At least one reader has reminded me, regarding this piece, that hierarchies do usually exist, and there are various legitimate ways to shuffle the deck. I still believe it is worth calling us back from too much weighting of one social issue over all others.
October 11, 2004
Voting Our Conscience, Not Our Religion
By MARK W. ROCHE
South Bend, Ind. * For more than a century, from the wave of
immigrants in the 19th century to the election of the first Catholic
president in 1960, American Catholics overwhelmingly identified with the
Democratic Party. In the past few decades, however, that allegiance has
largely faded. Now Catholics are prototypical "swing voters": in 2000,
they split almost evenly between Al Gore and George W. Bush, and recent
polls show Mr. Bush ahead of Senator John Kerry, himself a Catholic,
among white Catholics.
There are compelling reasons - cultural, socioeconomic and political -
for this shift. But if Catholic voters honestly examine the issues of
consequence in this election, they may find themselves returning to
their Democratic roots in 2004.
The parties appeal to Catholics in different ways. The Republican Party
opposes abortion and the destruction of embryos for stem-cell research,
both positions in accord with Catholic doctrine. Also, Republican
support of various faith-based initiatives, including school vouchers,
tends to resonate with Catholic voters.
Members of the Democratic Party, meanwhile, are more likely to
criticize the handling of the war in Iraq, to oppose capital punishment
and to support universal heath care, environmental stewardship, a just
welfare state and more equitable taxes. These stances are also in
harmony with Catholic teachings, even if they may be less popular among
When values come into conflict, it is useful to develop principles that
help place those values in a hierarchy. One reasonable principle is that
issues of life and death are more important than other issues. This
seems to be the strategy of some Catholic and church leaders, who
directly or indirectly support the Republican Party because of its
unambiguous critique of abortion. Indeed, many Catholics seem to think
that if they are truly religious, they must cast their ballots for
This position has two problems. First, abortion is not the only
life-and-death issue in this election. While the Republicans line up
with the Catholic stance on abortion and stem-cell research, the
Democrats are closer to the Catholic position on the death penalty,
universal health care and environmental protection.
More important, given the most distinctive issue of the current
election, Catholics who support President Bush must reckon with the
Catholic doctrine of "just war." This doctrine stipulates that a war is
just only if all possible alternative strategies have been pursued to
their ultimate conclusion; the war is conducted in accordance with moral
principles (for example, the avoidance of unnecessary civilian
casualties and the treatment of prisoners with dignity); and the war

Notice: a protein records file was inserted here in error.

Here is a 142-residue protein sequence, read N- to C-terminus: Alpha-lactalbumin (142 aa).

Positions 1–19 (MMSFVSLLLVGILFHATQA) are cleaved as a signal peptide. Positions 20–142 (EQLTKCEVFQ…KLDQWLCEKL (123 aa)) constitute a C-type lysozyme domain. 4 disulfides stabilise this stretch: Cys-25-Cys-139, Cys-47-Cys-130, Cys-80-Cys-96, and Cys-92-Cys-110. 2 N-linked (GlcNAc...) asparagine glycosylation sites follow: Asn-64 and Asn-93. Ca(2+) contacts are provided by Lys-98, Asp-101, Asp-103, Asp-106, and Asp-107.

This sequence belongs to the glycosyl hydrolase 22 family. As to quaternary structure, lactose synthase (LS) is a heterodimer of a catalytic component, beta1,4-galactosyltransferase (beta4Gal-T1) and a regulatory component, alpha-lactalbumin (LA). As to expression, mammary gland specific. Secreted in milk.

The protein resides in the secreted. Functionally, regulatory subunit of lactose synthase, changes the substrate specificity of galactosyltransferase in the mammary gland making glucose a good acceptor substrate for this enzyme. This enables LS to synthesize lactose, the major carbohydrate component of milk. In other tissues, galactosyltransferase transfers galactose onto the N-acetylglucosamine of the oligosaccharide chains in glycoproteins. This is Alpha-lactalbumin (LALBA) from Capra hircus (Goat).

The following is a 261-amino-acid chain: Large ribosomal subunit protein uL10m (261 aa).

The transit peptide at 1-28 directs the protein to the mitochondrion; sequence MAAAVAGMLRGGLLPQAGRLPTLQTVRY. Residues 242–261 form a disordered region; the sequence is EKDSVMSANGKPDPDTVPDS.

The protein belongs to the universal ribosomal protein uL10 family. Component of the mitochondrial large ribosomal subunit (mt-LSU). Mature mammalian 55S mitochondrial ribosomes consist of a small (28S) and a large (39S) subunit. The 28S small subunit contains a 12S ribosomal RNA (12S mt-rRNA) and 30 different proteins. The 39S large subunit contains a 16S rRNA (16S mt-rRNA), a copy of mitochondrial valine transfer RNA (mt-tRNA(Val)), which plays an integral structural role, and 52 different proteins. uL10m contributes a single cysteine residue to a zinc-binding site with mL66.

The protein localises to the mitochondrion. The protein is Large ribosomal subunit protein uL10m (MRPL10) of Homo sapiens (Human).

leads to a more moral state of affairs than existed before it began.
While Mr. Kerry, like many other Democrats, voted for the war, he has
since objected to the way it was planned and waged.
Second, politics is the art of the possible. During the eight years of
the Reagan presidency, the number of legal abortions increased by more
than 5 percent; during the eight years of the Clinton presidency, the
number dropped by 36 percent. The overall abortion rate (calculated as
the number of abortions per 1,000 women between the ages of 15 and 44)
was more or less stable during the Reagan years, but during the Clinton
presidency it dropped by 11 percent.
There are many reasons for this shift. Yet surely the traditional
Democratic concern with the social safety net makes it easier for
pregnant women to make responsible decisions and for young life to
flourish; among the most economically disadvantaged, abortion rates have
always been and remain the highest. The world's lowest abortion rates
are in Belgium and the Netherlands, where abortion is legal but where
the welfare state is strong. Latin America, where almost all abortions
are illegal, has one of the highest rates in the world.
None of this is to argue that abortion should be acceptable. History
will judge our society's support of abortion in much the same way we
view earlier generations' support of torture and slavery - it will be
universally condemned. The moral condemnation of abortion, however, need
not lead to the conclusion that criminal prosecution is the best way to
limit the number of abortions. Those who view abortion as the most
significant issue in this campaign may well want to supplement their
abstract desire for moral rectitude with a more realistic focus on how
best to ensure that fewer abortions take place.
In many ways, Catholic voters' growing political independence has led
to a profusion of moral dilemmas: they often feel they must abandon one
good for the sake of another. But while they may be dismayed at John
Kerry's position on abortion and stem-cell research, they should be no
less troubled by George W. Bush's stance on the death penalty, health
care, the environment and just war. Given the recent history of higher
rates of abortion with Republicans in the White House, along with the
tradition of Democratic support of equitable taxes and greater
integration into the world community, more Catholics may want to
reaffirm their tradition of allegiance to the Democratic Party in 2004.
Mark W. Roche is dean of the College of Arts and Letters at the
University of Notre Dame.